Mix your dry ingredients, then add the wet ingredients.

Use a little flour or cornmeal to roll them out. To fry the tortillas, spray a skillet and fry for about 30 seconds per side.  This photo shows one tortilla on our Cook-n-Dine.

The Quesadillas

Chop your onions, shallots, and peppers.  Add mushrooms and saute.

To make your quesadillas, you’ll need refried beans, shredded cheese, mushrooms, onions, peppers, shallots and/or onions, bacon (fried and crumbled), beef, chicken, or any other meat you’d like to add.

Place refried beans on half of your tortilla, then add the toppings of your choice.  Fold the other half over your toppings, and fry, flipping over when one side is browned and the cheese is melted.

In this photo, you can see my Cook-n-Dine.  On it, we fried the tortillas, sauteed the vegetables, and then fried the quesadillas (which is why it looks so well-used.)

Serve your quesadilla with salsa and/or sour cream or yogurt.


The recipe for homemade tortillas

Homemade Tortillas and Quesadillas

My Windowsill
A simple, easy recipe for homemade tortillas and directions for quesadillas as well.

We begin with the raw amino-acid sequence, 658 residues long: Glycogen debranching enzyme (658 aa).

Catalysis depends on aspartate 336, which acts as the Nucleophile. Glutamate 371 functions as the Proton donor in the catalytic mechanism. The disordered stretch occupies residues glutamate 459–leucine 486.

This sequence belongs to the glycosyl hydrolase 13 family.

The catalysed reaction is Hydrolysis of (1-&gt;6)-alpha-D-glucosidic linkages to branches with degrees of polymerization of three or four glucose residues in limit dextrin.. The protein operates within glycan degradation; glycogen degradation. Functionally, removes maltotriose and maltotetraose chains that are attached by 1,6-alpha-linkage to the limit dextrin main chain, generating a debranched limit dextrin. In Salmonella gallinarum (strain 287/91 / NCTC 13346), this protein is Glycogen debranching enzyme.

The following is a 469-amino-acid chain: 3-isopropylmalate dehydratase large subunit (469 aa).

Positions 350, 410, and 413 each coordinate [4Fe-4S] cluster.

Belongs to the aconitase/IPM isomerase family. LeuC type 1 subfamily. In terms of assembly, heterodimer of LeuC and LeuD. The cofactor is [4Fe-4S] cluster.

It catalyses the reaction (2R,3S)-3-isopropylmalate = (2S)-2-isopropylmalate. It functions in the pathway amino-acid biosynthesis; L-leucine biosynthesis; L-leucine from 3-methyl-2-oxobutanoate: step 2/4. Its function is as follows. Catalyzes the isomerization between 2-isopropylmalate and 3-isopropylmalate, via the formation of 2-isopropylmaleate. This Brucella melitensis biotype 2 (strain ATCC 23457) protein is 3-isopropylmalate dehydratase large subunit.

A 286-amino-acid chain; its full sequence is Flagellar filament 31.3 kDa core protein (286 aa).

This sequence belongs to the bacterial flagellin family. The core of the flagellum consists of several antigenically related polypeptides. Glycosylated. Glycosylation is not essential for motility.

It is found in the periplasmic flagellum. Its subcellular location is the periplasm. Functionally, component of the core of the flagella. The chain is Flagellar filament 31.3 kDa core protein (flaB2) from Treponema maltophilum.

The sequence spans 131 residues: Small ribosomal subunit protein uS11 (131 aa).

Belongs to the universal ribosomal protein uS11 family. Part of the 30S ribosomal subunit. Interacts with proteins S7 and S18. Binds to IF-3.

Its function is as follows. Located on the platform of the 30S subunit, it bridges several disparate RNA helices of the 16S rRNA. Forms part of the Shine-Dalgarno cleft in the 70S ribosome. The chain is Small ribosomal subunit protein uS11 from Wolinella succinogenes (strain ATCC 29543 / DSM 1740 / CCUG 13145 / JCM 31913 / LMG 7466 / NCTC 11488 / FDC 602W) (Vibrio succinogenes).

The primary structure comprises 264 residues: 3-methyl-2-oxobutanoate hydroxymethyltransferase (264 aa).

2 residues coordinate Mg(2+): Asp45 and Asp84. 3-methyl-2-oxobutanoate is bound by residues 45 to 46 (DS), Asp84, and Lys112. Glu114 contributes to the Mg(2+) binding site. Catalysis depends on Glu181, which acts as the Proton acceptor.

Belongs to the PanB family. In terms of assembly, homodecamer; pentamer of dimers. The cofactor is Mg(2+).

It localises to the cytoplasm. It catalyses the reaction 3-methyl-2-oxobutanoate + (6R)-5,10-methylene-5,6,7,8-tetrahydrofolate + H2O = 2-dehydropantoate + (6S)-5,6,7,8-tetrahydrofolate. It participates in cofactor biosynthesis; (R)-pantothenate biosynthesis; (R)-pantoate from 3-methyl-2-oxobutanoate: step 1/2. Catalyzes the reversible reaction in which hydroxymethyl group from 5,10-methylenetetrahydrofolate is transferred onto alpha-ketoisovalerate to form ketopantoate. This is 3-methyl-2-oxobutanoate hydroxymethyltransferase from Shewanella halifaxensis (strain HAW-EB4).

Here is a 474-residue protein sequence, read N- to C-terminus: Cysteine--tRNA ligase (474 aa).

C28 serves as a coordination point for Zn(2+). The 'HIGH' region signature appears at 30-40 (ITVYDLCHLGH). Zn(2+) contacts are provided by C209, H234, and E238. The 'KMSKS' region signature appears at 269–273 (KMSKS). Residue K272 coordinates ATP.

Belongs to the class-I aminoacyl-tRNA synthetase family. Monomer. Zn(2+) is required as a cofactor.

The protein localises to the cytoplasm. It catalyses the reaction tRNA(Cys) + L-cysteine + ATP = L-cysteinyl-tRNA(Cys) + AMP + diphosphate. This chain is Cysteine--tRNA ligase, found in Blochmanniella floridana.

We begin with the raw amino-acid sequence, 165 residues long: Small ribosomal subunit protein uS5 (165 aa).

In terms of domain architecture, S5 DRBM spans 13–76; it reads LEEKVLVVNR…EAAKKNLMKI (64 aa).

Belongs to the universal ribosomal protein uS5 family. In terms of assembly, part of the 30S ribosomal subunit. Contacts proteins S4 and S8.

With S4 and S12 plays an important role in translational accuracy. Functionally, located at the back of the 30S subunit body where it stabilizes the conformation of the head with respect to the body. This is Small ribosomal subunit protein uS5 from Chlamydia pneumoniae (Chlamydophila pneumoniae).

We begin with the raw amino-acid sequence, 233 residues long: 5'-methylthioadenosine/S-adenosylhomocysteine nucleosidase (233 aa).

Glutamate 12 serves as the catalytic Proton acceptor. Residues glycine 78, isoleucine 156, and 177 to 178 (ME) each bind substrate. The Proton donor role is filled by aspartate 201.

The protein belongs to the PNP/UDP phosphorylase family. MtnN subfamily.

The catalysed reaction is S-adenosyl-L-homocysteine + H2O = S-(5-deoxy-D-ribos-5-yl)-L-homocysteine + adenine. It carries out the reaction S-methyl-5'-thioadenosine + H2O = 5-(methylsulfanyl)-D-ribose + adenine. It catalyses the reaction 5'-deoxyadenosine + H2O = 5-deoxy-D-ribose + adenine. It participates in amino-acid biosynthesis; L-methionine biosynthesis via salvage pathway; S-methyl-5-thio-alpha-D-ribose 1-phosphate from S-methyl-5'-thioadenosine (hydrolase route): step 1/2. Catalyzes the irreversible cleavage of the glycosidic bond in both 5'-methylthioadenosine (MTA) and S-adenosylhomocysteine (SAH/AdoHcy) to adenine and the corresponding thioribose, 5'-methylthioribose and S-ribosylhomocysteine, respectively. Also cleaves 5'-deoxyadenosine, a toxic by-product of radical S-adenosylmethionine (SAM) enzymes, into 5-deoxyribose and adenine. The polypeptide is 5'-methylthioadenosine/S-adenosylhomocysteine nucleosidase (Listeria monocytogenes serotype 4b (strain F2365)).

Prep Time 10 mins
Cook Time 20 mins
Total Time 30 mins
Course Dinner
Cuisine Belizian
Servings 18 -20


  • 6 cups flour
  • 6 tsp. baking powder
  • 3/4 shortening vegetable oil
  • 3 tsp. salt
  • 2 cups water more or less to make a soft dough


  • Mix dry ingredients together (flour, baking powder, and salt)
  • Add shortening and water
  • Divide into 18-20 pieces
  • Roll or pat each piece into a circle, using flour if dough is sticky
  • Using high heat, spray a skillet and fry tortilla, approximately 30 minutes per side
  • The dough can also be rolled into balls and put into a bag or tightly covered container
  • Store in the refrigerator for use later that day.
  • Take dough out of the refrigerator 10-20 minutes before you are ready to fry them so they can warm to room temperature.

Note: This is a repost for 7 years ago. 

Time Passes as a Tale That’s Been Told